Obligation for Future Contribution to an Equity Affiliate

On 19 April 2015, a joint venture between Air Products and ACWA Holding entered into a 20-year oxygen and nitrogen supply agreement to supply Saudi Aramco’s oil refinery and power plant being built in Jazan, Saudi Arabia. Air Products owns 25% of the joint venture and guarantees the repayment of its share of an equity bridge loan. In total, we expect to invest approximately $100 in this joint venture. As of 30 September 2016, we recorded a noncurrent liability of $94.4 for our obligation to make future equity contributions based on our proportionate share of the advances received by the joint venture under the loan.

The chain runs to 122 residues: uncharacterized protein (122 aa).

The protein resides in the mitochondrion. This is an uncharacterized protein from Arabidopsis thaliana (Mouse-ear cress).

Income Tax Liabilities

Noncurrent deferred income tax liabilities as of 30 September 2016 were $767.1. Tax liabilities related to unrecognized tax benefits as of 30 September 2016 were $106.9. These tax liabilities were excluded from the Contractual Obligations table, as it is impractical to determine a cash impact by year given that payments will vary according to changes in tax laws, tax rates, and our operating results. In addition, there are uncertainties in timing of the effective settlement of our uncertain tax positions with respective taxing authorities. Refer to Note 23, Income Taxes, to the consolidated financial statements for additional information.

PENSION BENEFITS